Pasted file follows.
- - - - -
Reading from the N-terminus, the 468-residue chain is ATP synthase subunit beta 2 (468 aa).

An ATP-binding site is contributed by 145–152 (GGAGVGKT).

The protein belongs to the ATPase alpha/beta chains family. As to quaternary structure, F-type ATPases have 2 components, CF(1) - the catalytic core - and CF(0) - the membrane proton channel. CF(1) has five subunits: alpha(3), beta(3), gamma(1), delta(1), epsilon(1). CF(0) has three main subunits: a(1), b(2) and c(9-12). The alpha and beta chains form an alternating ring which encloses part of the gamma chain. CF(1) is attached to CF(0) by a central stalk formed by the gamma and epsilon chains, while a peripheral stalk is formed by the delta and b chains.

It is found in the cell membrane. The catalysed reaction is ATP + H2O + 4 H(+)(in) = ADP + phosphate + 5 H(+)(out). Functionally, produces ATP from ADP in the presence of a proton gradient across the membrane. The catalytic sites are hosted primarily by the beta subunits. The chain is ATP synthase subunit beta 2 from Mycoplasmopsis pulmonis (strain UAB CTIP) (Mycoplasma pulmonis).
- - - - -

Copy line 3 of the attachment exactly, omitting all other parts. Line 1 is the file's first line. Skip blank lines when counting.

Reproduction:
The protein belongs to the ATPase alpha/beta chains family. As to quaternary structure, F-type ATPases have 2 components, CF(1) - the catalytic core - and CF(0) - the membrane proton channel. CF(1) has five subunits: alpha(3), beta(3), gamma(1), delta(1), epsilon(1). CF(0) has three main subunits: a(1), b(2) and c(9-12). The alpha and beta chains form an alternating ring which encloses part of the gamma chain. CF(1) is attached to CF(0) by a central stalk formed by the gamma and epsilon chains, while a peripheral stalk is formed by the delta and b chains.